the blog knight: war inc, poultrygeist, encounters at the end of the world

Democracy, whiskey, Marisa!

War, Inc. (2008) So-charming-it-hurts leading man John Cusack takes a stab at writing with this minor comedy about major issues - namely war, but ultimately about the bottom line and how corporations and keep it growing: Cusack - think that Say Anything guy, but one who excelled in foreign languages as well as kickboxing - is a killer-for-hire who's asked personally by a cheefully-disgraced former vice-president and corporate CEO (a cheeky Dick Cheney impersonation via Dan Ackyrod) to jet into a newly "liberated" Middle Eastern country to assure that its now-reticient president is offed, as this particular nation was invaded and occupied entirely by private companies, the first ever such effort in modern history, and it needs Cusack's expert touch to make it all work worthwhile for the powers that be. Going undercover as a trade show producer - to celebrate the nation's new and total embrace of the free market - Cusack falls for Marisa Tomei, a sexy, Naomi Klein-ish world-hopping journo who writes for The Nation, and of course it follows that the anti-hero begins to have the kind of doubts his company-provided therapist (who he communicates with through a speaker and blinking blue light) can't mitigate.

War, Inc. is too clever by far, almost like it was made by doctoral students who went to Prague for a summer to research comedy. There are some priceless exchanges - a flashback sequence to Cusack's CIA days with Ben Kingsley midway through the flick and a reoccurring joke about a group of jhiadis who crib shots for their beheading videos from fave European directors easily manages some of the laughs the movie had been earnestly reaching for throughout - but the script could've used a good debugging, and the direction just isn't cinematic. It's not that the film's agenda defeats the comedy, but with the kinds of big ideas that it's toying with, the stuff that's supposed to resemble satire's just too true, and it needed to go whole hog in the other direction, ala Blazing Saddles (1974).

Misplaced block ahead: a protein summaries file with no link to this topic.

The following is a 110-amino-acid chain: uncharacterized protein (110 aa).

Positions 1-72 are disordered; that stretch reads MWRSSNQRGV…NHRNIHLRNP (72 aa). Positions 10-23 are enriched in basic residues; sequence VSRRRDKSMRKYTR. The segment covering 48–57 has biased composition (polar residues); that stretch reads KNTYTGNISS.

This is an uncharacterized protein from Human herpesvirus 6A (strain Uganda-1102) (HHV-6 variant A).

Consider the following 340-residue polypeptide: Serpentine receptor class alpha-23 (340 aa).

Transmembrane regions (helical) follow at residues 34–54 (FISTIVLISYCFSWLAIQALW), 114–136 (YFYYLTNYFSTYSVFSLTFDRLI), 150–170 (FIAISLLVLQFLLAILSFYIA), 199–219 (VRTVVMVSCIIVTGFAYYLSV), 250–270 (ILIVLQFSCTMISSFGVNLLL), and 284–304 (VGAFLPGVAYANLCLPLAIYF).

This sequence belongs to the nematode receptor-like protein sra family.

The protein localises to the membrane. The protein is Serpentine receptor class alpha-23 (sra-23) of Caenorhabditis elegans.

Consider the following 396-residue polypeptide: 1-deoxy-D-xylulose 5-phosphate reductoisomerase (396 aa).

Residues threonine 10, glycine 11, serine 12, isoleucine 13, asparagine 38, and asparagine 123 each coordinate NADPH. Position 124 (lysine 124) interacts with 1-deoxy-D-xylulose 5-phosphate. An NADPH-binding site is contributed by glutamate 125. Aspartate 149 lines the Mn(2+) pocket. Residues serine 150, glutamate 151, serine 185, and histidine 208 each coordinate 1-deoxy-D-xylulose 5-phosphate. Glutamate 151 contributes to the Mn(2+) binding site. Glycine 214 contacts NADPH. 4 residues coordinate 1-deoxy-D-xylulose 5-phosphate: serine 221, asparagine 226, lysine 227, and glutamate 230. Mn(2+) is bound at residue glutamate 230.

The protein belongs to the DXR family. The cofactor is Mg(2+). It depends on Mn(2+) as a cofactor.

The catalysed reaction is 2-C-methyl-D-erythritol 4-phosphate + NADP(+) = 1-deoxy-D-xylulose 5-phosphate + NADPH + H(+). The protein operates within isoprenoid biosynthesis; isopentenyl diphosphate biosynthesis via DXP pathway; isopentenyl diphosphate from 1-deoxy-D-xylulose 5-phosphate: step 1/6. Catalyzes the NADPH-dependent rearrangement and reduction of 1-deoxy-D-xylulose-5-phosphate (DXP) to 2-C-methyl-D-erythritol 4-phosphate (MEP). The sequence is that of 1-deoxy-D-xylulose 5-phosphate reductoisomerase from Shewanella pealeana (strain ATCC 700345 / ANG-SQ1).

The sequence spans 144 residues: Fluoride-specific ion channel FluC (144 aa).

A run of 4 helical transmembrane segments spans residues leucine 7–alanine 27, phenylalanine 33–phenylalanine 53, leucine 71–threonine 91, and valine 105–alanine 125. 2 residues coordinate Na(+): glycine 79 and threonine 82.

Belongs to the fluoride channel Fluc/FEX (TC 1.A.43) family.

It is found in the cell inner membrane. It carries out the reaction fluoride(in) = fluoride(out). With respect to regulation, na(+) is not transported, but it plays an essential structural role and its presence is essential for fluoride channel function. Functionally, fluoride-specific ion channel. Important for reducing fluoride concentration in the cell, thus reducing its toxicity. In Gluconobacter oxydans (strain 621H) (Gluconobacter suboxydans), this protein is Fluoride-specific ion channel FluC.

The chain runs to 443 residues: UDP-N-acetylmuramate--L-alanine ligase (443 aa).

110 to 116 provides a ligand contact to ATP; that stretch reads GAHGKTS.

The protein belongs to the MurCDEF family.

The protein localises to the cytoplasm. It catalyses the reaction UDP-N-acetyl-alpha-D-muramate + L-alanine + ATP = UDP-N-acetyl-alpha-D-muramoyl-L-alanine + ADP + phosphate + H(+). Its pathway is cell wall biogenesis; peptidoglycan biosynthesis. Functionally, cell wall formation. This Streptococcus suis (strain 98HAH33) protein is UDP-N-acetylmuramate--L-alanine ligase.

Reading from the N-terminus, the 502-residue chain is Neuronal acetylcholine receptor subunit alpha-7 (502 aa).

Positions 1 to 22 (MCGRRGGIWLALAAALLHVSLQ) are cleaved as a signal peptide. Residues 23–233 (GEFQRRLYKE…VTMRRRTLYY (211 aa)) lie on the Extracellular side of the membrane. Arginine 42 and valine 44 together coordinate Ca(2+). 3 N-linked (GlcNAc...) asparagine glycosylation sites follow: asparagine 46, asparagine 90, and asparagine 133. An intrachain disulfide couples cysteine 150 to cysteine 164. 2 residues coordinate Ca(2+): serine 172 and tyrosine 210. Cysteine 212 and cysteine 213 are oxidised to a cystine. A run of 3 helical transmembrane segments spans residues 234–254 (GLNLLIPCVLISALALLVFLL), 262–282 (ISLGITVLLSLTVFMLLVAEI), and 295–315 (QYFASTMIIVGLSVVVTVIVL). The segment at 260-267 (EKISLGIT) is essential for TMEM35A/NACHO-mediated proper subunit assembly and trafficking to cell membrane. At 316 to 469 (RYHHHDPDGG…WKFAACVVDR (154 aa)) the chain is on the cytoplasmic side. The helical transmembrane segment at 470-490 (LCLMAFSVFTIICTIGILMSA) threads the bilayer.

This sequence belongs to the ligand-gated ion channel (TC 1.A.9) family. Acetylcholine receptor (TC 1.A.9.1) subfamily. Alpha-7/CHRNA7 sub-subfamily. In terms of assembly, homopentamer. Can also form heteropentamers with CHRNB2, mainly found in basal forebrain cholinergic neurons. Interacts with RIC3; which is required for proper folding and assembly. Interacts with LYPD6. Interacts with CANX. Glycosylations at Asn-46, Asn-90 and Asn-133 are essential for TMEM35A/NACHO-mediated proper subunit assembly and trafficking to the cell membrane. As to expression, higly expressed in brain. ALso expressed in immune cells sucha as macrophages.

It's still worth a gander, and I still had a good time: see, sometimes the secret to really enjoying a movie is how you watch it - Lynch's Inland Empire (2007) or Herzog's Fata Morgana (1969), for example, requires an act of surrender by an audience, to set aside the need to dominate and own the images they're seeing and just watch themseselves watch them. To be sure, War, Inc. is nowhere near as heavy (or rewarding) a moviegoing experience, but if you arrive expecting Dr. Strangelove, good money is that you'll probably be bored and disappointed; however, if you sit down to watch another summer superhero movie, you may enjoy yourself: with handsome Cusack's brooding eyes, white forelock, all-black wardrobe, and martial arts repertoire, it could be The Left-Wing Knight, or Batman by way of The President's Analyst (1967) (with a wink and a nod at Bananas(1971), shot and edited by the Lone Gunmen and scripted the kids who work at AK Press.

Poultrygeist (2006) - In fact, the kind of dopey, dirty, filthy comedy Poultrygeist revels in is what could've made War, Inc. a helluva lot more interesting: what's weirder is that a movie that's this smart and this funny came out of Tromaville, a mostly bleak little suburb of American horror that's more well-known for cool movie titles (Surf Nazis Must Die (1987), Class of Nuke'em High (1986), and The Toxic Avenger (1985) then anything resembling watchable movies.

While no one - and that's nobody, man, no ethnicity, nationality, gender, sexual orientation, or political leaning - comes out of this movie without an Indian burn or wedgie, Poultrygeist is clearly taking aim at the religion of the Fat American, and I simply can't think of another recent flick that's been as funny, or as smart, or as subversive, or had as savage an argument against our patterns of consumption than Poultrygeist - at least one that's got so many unwashed ass-cracks in it. After The Dark Knight (which, to be fair, I have not seen yet) and Encounters at the End of the World (see below), there may not be a better movie in theaters this summer.

Encounters at the End of the World (2007) - Werner Herzog's latest glorious documentary - maybe his best movie since Little Dieter Needs to Fly (1997) - defies whatever sort of analysis I can provide in this format: what words I can reach for just won't suffice here...the best I can do is to say that it's simply incredible. Incredible. One can only hope the end of civilization will be as sublime and poetic as Herzog allows in this movie.

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